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Is gaming addiction caused by ‘real life’ problems?

I worry about my brother, he is 21 and addicted to gaming. He spends all of his spare time playing games online with friends and distant strangers. Getting him outside of his house can be difficult at times, and I always wondered – is it ‘medically' possible to be totally addicted to playing games online?

For many people … normally young men, playing games is a good escape from real life. I always wondered if hard core gamers people who perhaps had some real life, social related issues? It was therefore interesting this morning to read a report from John D. Sutter after he visited South Korea – the world's hot spot for ‘gaming addiction'.

John spoke to multiple people who spent all their spare time playing games and he found out that those he spoke to had contemplated suicide. They played games for up to 20 hours a day, which I didn't think was possible. Others he spoke with had damaged relationships with family members and another was unemployed and stuck in a rut.

Sutter at CNN spoke to Dr. Charles O'Brien, a professor of psychiatry at the University of Pennsylvania.

Within the interview, O'Brien said “We think (Internet addiction) is something. I even went to Beijing to visit a hospital that is dedicated to what the Chinese call Internet addiction, and it was full of young men who had been brought in by their parents because they had been spending hours a day and neglecting their studies and their health, even, playing these various games. Typically it's “World of Warcraft” that they're playing. But they don't really have what we consider to be evidence (that this is a disorder).”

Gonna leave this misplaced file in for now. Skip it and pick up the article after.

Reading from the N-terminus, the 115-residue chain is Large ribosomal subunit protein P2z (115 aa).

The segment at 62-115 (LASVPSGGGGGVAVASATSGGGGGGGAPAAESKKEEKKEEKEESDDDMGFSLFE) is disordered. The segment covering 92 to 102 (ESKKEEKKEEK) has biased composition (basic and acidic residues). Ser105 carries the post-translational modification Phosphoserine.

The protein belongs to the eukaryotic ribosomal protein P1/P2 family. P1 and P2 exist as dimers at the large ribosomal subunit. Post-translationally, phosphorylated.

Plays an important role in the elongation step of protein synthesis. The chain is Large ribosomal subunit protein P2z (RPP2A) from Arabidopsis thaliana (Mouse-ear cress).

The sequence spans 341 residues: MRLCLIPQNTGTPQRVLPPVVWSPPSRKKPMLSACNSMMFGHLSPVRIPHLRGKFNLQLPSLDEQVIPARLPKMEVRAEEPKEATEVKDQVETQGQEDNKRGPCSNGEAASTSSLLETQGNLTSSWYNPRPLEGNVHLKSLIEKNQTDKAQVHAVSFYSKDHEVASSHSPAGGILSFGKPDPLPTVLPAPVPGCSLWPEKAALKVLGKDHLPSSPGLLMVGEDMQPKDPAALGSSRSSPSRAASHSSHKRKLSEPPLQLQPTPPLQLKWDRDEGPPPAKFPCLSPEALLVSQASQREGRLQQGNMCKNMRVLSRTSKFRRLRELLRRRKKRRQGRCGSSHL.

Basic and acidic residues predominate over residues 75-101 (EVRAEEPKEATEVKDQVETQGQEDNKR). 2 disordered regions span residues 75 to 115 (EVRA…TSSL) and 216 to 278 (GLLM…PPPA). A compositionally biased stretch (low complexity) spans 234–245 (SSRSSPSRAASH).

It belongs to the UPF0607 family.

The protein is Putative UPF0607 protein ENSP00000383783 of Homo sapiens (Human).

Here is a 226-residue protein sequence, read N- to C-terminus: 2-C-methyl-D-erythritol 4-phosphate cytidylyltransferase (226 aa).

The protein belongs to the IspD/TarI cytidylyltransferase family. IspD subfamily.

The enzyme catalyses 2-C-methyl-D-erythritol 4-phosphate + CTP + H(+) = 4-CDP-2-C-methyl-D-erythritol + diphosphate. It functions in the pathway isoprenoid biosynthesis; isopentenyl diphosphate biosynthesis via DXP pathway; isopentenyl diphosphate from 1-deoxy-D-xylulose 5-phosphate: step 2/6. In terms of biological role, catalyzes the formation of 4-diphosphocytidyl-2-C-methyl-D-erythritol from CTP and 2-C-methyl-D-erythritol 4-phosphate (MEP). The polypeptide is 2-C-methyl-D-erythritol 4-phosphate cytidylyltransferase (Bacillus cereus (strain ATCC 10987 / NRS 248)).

The big question however, is Internet addiction a real, medically accepted problem? With incidents of people killing themselves in relation to gaming, surely it needs to be taken seriously?

O'Brien said “Even in my own family, I have a son who was 13 and 14 and was spending hours a day playing Internet games. They do it in groups. Their partners may be in China or Japan. They do it on the Internet. And they neglect their studies. Eventually, he kind of outgrew it, and now he's in college and is an honors student.

It's not a clear enough syndrome that you can say at this point it's clearly a disease — that it's an illness or a sickness. But we're open to that idea. Certainly, it does seem to be that way, but we have to have more evidence.”

If you want to read more on this, head over here.

Kitguru says: It would appear that as yet, the medical profession aren't willing to accept that Internet or gaming addition isn't a ‘disease' but more a concern.

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